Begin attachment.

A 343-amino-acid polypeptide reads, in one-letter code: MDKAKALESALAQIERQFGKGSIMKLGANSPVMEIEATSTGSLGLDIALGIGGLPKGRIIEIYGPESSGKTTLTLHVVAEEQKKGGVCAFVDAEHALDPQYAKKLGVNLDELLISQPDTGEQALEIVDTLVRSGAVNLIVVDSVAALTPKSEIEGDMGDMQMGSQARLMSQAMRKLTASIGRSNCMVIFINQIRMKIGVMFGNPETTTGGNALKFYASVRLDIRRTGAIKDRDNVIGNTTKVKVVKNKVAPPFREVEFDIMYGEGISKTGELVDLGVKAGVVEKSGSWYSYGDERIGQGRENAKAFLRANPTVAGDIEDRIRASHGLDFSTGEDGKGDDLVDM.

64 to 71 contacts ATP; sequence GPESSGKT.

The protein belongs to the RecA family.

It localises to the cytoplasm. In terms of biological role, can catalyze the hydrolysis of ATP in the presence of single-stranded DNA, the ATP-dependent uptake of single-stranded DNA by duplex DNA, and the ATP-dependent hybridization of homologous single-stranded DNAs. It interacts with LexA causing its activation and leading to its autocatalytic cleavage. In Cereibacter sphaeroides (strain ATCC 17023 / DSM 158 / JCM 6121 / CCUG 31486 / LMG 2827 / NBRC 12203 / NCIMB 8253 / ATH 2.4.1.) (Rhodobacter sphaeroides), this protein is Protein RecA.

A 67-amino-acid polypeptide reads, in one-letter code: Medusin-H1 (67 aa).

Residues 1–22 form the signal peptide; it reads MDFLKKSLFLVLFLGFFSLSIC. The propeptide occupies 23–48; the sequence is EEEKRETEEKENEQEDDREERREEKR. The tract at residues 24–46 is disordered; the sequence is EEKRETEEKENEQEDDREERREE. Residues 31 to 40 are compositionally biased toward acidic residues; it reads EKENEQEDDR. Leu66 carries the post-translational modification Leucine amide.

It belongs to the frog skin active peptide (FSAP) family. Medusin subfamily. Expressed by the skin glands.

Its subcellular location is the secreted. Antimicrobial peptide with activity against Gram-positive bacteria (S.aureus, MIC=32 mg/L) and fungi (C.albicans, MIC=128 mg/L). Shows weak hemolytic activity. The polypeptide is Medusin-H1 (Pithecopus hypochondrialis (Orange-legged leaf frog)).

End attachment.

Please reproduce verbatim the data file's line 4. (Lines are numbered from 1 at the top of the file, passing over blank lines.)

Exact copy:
It localises to the cytoplasm. In terms of biological role, can catalyze the hydrolysis of ATP in the presence of single-stranded DNA, the ATP-dependent uptake of single-stranded DNA by duplex DNA, and the ATP-dependent hybridization of homologous single-stranded DNAs. It interacts with LexA causing its activation and leading to its autocatalytic cleavage. In Cereibacter sphaeroides (strain ATCC 17023 / DSM 158 / JCM 6121 / CCUG 31486 / LMG 2827 / NBRC 12203 / NCIMB 8253 / ATH 2.4.1.) (Rhodobacter sphaeroides), this protein is Protein RecA.